Tuesday, March 12, 2019

Pseudocode in LyX Revisited

This post is strictly for users of LyX.

In a previous post I offered up a LyX module for typesetting pseudocode. Unfortunately, development of that module bumped up against some fundamental incompatibilities between the algorithmicx package and the way LyX layouts work. The repository for it remains open, but I decided to shift my efforts to a different approach.

LyX has built-in support for "program listings", insets that use either the listings (default choice) or minted LaTeX package. The listings package supports a lengthy list of programming languages, but not pseudocode. This makes sense because pseudocode has no fixed syntax; everyone writes it their own way. So I cobbled together a LyX module that adds my take on a pseudocode language to the listings package, allowing users to type pseudocode into a LyX program listing inset.

The module is available (under a GPL3 license) from a GitHub repository. The repository includes a user guide (both a LyX file and a PDF version) explaining both installation and the nuances of using the module. (Yes, there are some finicky bits.) The user guide also spells out what words are treated as keywords and formatted accordingly. I also built in a (somewhat clumsy) way to insert vertical lines to help the user recognize the span of a block of code.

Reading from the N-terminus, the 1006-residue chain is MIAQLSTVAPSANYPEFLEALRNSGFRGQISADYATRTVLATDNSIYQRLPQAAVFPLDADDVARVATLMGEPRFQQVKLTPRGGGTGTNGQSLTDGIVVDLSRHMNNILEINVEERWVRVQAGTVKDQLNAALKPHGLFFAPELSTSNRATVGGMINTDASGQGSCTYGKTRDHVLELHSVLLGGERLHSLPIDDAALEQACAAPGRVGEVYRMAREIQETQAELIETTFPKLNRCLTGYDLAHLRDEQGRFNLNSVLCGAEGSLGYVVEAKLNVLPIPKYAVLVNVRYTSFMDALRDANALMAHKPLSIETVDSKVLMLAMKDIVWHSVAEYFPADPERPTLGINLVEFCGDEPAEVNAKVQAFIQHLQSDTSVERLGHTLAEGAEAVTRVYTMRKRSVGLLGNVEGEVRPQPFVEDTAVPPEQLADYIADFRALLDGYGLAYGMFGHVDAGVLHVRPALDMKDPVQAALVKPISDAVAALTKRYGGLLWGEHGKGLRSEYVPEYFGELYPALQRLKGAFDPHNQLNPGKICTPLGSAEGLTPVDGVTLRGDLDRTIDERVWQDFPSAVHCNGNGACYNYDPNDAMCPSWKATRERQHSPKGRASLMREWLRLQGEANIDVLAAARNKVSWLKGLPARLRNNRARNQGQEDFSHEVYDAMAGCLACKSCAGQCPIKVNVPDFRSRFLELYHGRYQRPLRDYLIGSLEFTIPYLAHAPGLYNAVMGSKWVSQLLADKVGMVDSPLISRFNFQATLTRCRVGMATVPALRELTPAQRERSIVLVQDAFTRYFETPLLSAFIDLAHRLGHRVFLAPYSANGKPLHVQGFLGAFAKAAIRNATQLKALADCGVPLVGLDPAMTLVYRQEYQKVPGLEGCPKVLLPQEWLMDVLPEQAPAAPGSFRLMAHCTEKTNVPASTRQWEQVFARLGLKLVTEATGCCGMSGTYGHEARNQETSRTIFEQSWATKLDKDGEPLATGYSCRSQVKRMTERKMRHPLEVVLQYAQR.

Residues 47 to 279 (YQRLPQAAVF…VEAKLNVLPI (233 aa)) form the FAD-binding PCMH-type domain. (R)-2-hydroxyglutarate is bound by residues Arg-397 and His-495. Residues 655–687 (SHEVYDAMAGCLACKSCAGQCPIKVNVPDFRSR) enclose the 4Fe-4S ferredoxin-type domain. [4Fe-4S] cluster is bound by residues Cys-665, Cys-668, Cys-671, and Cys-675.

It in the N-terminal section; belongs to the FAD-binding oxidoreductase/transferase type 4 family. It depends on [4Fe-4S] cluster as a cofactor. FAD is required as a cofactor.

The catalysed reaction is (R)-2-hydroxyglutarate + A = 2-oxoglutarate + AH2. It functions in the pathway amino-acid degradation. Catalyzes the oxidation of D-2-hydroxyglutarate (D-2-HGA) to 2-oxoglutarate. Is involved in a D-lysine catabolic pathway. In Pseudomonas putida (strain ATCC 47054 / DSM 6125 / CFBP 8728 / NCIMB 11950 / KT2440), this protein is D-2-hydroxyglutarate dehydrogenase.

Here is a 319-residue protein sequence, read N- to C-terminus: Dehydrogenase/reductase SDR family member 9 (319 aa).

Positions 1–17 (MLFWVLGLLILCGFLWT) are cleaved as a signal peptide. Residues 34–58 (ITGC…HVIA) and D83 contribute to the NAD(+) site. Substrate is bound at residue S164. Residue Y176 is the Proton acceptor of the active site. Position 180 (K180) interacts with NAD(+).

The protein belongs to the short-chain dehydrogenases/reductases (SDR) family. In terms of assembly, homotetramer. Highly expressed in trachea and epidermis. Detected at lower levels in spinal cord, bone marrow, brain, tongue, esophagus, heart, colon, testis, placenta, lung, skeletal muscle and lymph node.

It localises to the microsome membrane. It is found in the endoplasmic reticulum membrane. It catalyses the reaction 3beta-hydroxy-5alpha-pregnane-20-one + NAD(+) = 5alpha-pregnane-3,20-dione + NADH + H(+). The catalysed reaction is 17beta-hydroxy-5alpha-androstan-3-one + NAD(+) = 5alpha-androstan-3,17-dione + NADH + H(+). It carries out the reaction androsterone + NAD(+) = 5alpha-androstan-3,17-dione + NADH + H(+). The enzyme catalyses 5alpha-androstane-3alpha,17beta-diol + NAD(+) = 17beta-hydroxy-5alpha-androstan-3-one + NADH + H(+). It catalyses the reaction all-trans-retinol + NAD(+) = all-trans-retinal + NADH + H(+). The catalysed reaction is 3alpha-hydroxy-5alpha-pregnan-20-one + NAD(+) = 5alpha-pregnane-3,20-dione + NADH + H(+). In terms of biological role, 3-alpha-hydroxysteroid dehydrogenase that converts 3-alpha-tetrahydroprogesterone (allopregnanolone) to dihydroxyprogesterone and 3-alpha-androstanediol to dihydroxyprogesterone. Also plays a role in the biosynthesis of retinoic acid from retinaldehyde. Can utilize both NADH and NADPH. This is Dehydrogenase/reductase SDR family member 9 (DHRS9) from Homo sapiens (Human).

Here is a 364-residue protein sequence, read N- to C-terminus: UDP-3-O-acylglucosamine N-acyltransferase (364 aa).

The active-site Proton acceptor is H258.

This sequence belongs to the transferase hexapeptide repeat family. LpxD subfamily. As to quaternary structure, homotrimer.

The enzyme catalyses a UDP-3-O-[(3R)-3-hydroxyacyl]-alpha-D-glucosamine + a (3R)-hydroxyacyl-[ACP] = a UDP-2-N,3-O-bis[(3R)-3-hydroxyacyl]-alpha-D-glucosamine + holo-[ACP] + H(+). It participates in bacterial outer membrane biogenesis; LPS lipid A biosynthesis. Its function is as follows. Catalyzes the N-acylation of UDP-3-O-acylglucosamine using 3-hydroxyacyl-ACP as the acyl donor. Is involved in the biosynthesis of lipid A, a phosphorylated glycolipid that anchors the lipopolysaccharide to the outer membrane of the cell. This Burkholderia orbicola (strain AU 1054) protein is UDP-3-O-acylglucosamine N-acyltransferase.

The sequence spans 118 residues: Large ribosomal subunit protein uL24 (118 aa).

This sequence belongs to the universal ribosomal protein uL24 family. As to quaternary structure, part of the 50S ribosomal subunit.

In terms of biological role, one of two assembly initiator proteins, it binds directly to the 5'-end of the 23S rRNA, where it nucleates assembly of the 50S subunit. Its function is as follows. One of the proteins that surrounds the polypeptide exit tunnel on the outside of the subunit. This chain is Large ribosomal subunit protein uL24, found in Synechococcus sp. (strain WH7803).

The listings package provides (and LyX supports) a number of nice formatting features, including options for color-coding keywords, numbering lines and such. In addition, you can modify the list of recognized keywords by editing the module file in a text editor. If you are familiar with the listings package, you can customize the pseudocode language definition even further (for instance, by changing the delimiters for comments), again by hacking the module file. If you use the module, feel free to suggest changes to the language definition via the issue tracker for the repository.

Here is a small sample of the output, to give you an idea of what I am talking about. (I had to convert the PDF output to an image, which explains the slight fuzziness.)

While we're on the subject of LyX, I also have a layout file for the standalone LaTeX class, which is useful for generating PDF output of just one table, image or whatever without the wasted space of page margins. That layout file has its own GitHub repository, if you are interested.

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